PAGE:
To the editor:
Well, the much anticipated Wisconsin recall election is over.
Gov. Scott Walker won by a comfortable seven-point margin. And the results have Republicans — especially right-wing extremist, faux patriotic, Tea Party types and corporate titans like the billionaire Koch brothers — jumping for joy, while crestfallen Democrats and liberals are wringing their hands with anxiety.
Now, there is no denying the recall in Wisconsin has national implications.
Walker's victory, almost immediately, had some whispering his name as a possible vice presidential pick for Romney.
It was also a harsh blow to organized labor in the short term, but Walker's victory may yet prove to be a positive watershed moment for not just organized labor, but progressive causes in general in the long term. Here's why:
The recall election in Wisconsin ripped the scab off of the lie the American Right has long promulgated about labor unions — namely that they are evil forces of barely disguised socialism looking to destroy American capitalism and democracy and replace it with a system dominated by foreigners looking to impose a New World Order that will subjugate patriotic Americans to their European style socialist dictatorship.
Well, the Wisconsin recall election proved beyond a shadow of a doubt that labor unions are not awash in unlimited amounts of cash with which they are buying elections, whether that cash is "socialist" or not in nature. Organized labor and its supporters could not compete with the tsunami of right-wing, corporate cash that flowed into Wisconsin on Scott Walker's behalf.
The Koch brothers alone are said to have spent more than $10 million in Wisconsin for Walker via one of their "Super PACs," thanks to the right wing members of the Supreme Court's "Citizens United" decision.
The end result was Scott Walker outspent his Democratic opponent, despite the Right's claims it is those evil labor unions that are awash in cash and using it to corrupt our political processes, by a margin of 7-to-1.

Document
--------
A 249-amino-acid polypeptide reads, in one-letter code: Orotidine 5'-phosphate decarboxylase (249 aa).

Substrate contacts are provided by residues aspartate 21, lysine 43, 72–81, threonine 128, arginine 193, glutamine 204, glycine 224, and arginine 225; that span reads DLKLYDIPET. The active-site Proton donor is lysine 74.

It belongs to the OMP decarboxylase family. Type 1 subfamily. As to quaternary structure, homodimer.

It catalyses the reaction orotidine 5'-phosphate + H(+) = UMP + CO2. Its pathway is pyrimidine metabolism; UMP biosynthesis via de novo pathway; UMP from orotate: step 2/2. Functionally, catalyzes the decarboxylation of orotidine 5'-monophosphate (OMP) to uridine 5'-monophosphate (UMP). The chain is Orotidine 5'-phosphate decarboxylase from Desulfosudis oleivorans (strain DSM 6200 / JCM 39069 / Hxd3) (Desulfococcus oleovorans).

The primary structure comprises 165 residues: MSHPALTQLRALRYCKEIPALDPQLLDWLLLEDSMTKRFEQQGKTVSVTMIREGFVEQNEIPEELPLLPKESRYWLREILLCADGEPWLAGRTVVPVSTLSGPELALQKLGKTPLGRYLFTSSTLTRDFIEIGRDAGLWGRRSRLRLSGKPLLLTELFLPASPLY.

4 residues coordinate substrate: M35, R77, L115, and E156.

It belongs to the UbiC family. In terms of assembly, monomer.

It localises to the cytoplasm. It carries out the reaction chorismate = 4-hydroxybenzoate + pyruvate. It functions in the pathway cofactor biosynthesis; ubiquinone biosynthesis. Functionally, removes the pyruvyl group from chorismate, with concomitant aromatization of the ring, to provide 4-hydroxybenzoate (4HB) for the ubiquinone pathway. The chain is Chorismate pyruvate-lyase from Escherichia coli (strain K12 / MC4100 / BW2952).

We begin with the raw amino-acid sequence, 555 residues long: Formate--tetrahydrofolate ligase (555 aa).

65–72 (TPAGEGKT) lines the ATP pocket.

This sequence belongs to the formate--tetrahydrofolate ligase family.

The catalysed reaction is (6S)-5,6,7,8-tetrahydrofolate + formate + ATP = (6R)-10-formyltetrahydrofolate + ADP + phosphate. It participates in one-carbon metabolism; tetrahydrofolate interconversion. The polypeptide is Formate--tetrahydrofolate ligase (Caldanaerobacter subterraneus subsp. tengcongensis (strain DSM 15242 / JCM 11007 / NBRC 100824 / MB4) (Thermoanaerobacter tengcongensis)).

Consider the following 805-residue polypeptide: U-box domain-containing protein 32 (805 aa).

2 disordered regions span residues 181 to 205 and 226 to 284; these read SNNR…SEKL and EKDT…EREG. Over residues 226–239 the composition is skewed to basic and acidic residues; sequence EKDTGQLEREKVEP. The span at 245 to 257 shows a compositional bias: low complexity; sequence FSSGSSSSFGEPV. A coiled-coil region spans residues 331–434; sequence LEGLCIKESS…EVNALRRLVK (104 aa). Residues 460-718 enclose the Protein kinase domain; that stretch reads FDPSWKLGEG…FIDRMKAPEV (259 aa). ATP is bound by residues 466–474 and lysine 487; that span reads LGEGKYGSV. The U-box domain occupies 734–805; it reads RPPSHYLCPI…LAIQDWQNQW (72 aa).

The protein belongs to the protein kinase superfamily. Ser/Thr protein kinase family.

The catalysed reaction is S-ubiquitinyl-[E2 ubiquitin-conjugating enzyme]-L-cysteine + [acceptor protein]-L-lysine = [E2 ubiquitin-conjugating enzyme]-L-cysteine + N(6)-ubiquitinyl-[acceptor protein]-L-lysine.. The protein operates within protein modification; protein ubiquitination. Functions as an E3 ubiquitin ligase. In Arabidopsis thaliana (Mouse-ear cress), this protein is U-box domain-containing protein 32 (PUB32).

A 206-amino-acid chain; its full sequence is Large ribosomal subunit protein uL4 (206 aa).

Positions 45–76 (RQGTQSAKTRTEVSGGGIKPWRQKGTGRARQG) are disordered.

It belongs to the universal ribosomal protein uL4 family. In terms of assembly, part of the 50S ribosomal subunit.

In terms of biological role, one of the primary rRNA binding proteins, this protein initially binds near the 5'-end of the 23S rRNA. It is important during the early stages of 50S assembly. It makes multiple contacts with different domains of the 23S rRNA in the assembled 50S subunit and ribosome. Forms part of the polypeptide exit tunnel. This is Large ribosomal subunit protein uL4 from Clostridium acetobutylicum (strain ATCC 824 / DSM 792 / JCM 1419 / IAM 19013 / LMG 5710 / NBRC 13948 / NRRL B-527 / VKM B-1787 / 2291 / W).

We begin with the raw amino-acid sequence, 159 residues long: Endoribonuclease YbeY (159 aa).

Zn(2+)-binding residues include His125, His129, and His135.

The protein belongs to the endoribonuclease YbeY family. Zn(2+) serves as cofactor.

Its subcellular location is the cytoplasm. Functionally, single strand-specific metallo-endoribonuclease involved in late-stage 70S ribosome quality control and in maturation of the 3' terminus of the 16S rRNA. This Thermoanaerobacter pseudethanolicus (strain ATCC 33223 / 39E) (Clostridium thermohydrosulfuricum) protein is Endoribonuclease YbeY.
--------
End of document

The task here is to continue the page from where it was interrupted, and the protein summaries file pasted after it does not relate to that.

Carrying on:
Now, with all due respect to Gov. Walker, I suspect Moe, Larry, Curley, or even Shemp, could have survived a recall vote with that kind of funding advantage.
Wisconsin was just a dress rehearsal for what is coming in the months ahead in the buildup to Election Day in November. It is all well and good that John McCain has condemned the Supreme Court's "Citizens United" decision. It is all well and good that former Supreme Court Justice John Paul Stevens recently said "Citizens United" will not stand the test of constitutional time.
But in the meantime, our nation is in grave danger of becoming little more than a plutocracy where those with the most money call the shots while hiding behind the curtain of "democracy" — not unlike those right wing, corporate-run countries to our south that we in the U.S. long disparaged as "banana republics."
Democrats on Cape Ann, be they liberal or more centrist, along with those who view themselves as Independents who are uncomfortable with the dramatic swing to the right the GOP has taken over the last few years, and especially in this election cycle, need to take a close look at the Wisconsin recall.
They need to give a close look to its implications not just for that state, but for the nation as a whole if those who bought Scott Walker's governor's chair for him succeed in doing the same thing at the national level.